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The Great Re-engagement

What makes a great employee experience?

Review this checklist of attributes that combine for a winning EX strategy.

Alongside customer experience, discussions around the importance of “employee experience” have taken center stage. And for good reason, research from Gallup found that a great employee experience leads to some great financial benefits -- highly engaged employees result in a 23% increase in profitability. Employee experience is being noted as a priority for companies looking to attract, retain, and grow a strong workforce. In fact, 92% of employers worldwide said that employee experience will be a priority over the next three years, according to a 2021 survey from Willis Towers Watson.

For its growing prominence, “employee experience” remains a nebulous term with sometimes conflicting definitions. And consensus on how to make an employee experience great is even more difficult to reach. 
Many people ask, “what exactly makes a great employee experience?”
More than just high wages, a great employee experience emphasizes employees’ well-being and provides tools and resources for workers to succeed. In the contact center, here’s a checklist of attributes that make an employee experience great:
Employee well-being

  • Living wages
  • Customizable benefit packages 
  • Flexible work environment 
  • Generous PTO/sick time
  • Robust employee resources that make daily work enjoyable 


  • Self-paced learning tools and courses are available to the associates at no cost to them
  • Modern technology set up allows associates the freedom to operate with more flexibility (wireless headsets, for example)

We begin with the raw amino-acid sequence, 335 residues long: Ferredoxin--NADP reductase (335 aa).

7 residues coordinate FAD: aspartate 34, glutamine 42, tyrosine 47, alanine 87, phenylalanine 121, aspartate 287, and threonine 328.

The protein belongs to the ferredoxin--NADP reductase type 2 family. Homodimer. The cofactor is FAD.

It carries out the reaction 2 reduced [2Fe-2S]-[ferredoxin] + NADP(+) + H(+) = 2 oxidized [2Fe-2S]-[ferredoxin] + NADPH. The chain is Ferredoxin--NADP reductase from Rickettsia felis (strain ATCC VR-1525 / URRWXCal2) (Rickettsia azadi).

• Employee performance and development is guided and tracked in a modernized, interactive and engaging way 


  • Clear paths for growth and promotional opportunities
  • Supportive, empathetic managers and leaders to guide and mentor associates
  • Associates feel connected to a team through fun & engaging events (onsite and virtual)
  • Associates feel empowered to share feedback and have an opportunity to collaborate in solution workshops that empower them to identify root cause and potential solutions 

Too often, however, the contact center workplace isn’t naturally set up to provide these critical employee experience building blocks. Most organizations have disconnected CX and EX strategies that are focused on efficiency and process, not employees as individual people. Hiring is skills-based, and employee training occurs in traditional instructor-led, single modality classroom environments. Employees may have undefined KPIs and inconsistent QA framework, with disparate applications, systems, and technologies that cause associate friction and frustration. Employee voices are not heard and engagement is not prioritized, so development and career pathing may be disjointed at best, non-existent at worst. 
Best practices to elevate the employee experience
In our work with clients, we’ve learned there are opportunities to improve the employee experience with simple steps throughout the contact center employee lifecycle:

  • Recruiting, Hiring & Onboarding
  • New Hire Training & Nesting
  • Production
  • QA & Performance Management
  • Employee Engagement & Retention